My inability to accept professional help, to even imagine its value, strikes me as the most heartbreaking part of the religious formation I received as a child and young man—a formation that served me well in some ways. It also strikes me as typical.

Religious people—and I still consider myself to be Christian—have a way of idealizing our emotional and mental lives, to create an idealized version of ourselves that, in turn, judges us and inhibits us from growth and from admitting that we’re suffering. In the last major survey of evangelical attitudes towards mental health, conducted nearly a decade ago, we learned that 48 percent of all self-identified, born-again Christians believe that illnesses such as bipolar disorder and schizophrenia can be cured “through prayer alone” and should be treated as a spiritual problem. Guilt and shame enable a “proper reaction to genuine wrongdoing compounded by self-deception.”

In a recent discussion with a group of 20 college students on my new book Evangelical Anxiety: A Memoir, a sophomore English major from Farmville, Virginia, asked me how I felt about the years of living with an undiagnosed and untreated anxiety disorder. Did I feel regret? How do I think about time lost to mental illness?

After some initial throat-clearing, I said, yes, I feel regret. I regret all the ideas and experiences blocked or truncated by anxiety’s capricious demands. I regret the time I set up an independent study on Husserl’s Logical Investigations with a renowned philosopher only to silently disappear when my anxiety erupted days before the first meeting. I regret cancelling speaking invitations at the last minute—invitations that had felt enlivening when first received—over worries that panic would undo me if I went through with the gig. I regret the distrust through which I came to filter opportunities for growth, collegial relationships, and perceptions of my body. I regret how my anxiety made me an inattentive husband.

Each person is unique in their capacities for inner torment and in the limits of what can be endured. That I muscled my way through two master’s degrees and a doctorate no doubt attests to a certain measure of resilience. But I read and wrote and moved within such constricted boundaries. Each day felt like a precarious trek in a soulscape of undetonated mines. Avoiding the dreaded objects and experiences that I had come to associate with debilitating fear narrowed my expectations and hopes—and not in the way that reality chastens idealism, but out of exhausting fears that thwarted rational decision-making and creative pursuits. The anxiety that Jesus will return again and you’ll be left behind, which loomed over the minds of every evangelical child of my generation, creates a special kind of anticipatory fear. It is one that endures long after the doctrine has collapsed into doubt or disbelief.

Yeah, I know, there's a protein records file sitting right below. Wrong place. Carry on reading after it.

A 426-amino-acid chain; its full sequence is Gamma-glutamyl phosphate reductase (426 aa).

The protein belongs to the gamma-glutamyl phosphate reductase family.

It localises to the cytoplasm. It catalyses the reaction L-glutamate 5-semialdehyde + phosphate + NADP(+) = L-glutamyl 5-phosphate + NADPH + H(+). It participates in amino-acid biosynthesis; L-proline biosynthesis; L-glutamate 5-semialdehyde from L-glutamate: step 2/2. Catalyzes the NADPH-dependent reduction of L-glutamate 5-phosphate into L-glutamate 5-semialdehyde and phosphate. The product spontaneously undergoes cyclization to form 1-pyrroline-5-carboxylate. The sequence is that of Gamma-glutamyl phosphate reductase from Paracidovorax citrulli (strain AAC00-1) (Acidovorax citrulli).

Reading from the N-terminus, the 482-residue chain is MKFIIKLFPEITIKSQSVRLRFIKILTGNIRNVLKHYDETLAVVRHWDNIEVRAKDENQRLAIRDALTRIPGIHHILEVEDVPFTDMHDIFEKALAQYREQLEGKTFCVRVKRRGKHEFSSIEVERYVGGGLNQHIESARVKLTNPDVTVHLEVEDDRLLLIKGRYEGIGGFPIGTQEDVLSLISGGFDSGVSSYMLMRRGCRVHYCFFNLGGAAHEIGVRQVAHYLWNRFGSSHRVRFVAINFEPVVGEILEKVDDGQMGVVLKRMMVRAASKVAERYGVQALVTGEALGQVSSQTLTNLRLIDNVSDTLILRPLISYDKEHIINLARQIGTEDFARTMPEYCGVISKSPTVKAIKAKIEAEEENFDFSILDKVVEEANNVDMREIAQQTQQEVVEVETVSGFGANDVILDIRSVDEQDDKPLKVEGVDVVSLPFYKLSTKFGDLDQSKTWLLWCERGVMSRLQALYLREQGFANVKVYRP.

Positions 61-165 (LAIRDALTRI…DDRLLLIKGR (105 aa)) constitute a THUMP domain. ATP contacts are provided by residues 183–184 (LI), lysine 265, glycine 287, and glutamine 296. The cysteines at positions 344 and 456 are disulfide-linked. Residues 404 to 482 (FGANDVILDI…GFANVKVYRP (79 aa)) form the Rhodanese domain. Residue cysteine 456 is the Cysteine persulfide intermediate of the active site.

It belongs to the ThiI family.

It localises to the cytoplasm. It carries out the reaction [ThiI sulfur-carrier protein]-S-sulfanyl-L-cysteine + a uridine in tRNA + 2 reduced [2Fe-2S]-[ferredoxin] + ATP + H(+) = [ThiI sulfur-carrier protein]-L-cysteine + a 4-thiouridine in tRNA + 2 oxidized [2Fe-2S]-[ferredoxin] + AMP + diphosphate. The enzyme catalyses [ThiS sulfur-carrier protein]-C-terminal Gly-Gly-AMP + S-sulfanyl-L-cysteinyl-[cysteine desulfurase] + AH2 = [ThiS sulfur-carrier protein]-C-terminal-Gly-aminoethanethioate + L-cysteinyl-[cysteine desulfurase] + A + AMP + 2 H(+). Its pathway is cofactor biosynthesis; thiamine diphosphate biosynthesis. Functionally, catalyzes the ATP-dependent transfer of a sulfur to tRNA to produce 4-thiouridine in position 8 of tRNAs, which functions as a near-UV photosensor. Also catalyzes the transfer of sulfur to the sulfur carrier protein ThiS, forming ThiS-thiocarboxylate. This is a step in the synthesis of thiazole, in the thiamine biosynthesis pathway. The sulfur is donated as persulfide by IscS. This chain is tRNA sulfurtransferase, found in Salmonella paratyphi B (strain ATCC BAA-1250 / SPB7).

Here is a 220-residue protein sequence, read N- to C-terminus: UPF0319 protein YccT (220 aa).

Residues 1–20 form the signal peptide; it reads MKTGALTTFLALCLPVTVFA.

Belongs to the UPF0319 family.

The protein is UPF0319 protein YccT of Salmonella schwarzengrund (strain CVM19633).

I told my students all this. But I also wanted to tell them that I have found ways to turn the raw material of mental illness into fulfilling projects and life experiences. I would not want to call my suffering redemptive. But I would say that the anxiety that persistently intruded into my work and leisure did not extinguish the spirit of life. My evangelical anxiety is finally a story about shared human longing for wholeness—and it’s a story that turns on a chastened view of our capacities for autonomy and control.

What I remember most vividly of that long-ago afternoon at student mental health is the immediate bodily relief produced by my pleading—indeed by my confession, spoken aloud to the attending nurse—that I could not extricate myself from mental suffering. I needed help, and simply the act of finally asking a clinician for that help was the beginning of succor. Or, better, the beginning of answered prayer. After trying for so long to calm the mental storms out of my own depleted resources, coming to the knowledge that I could accept the therapeutic work and the medication as God’s gift, was the saving grace I needed.

The realization of such commonality awakens us to a need for others that is born not of weakness but of love. Late on the second Sunday night of November, with Charlottesville under lockdown after the mass shooting that left three people dead and two hospitalized, I sat in the darkness of my living room, emailing those selfsame students, offering my fervent hopes for peace and safety, along with my cell phone number. Text or call, if you want to talk, I said. I’ll be up. In those hours against unspeakable tragedy, I understood, once again, that the strongest antidote to fear is the knowledge that we are not alone.

Charles Marsh is a professor of religious studies at the University of Virginia, where he also directs the Project on Lived Theology. He is a member of the National Advisory Board of the Danforth Center on Religion and Politics, which publishes this journal. He is author of eight books, including his most recent, Evangelical Anxiety: A Memoir.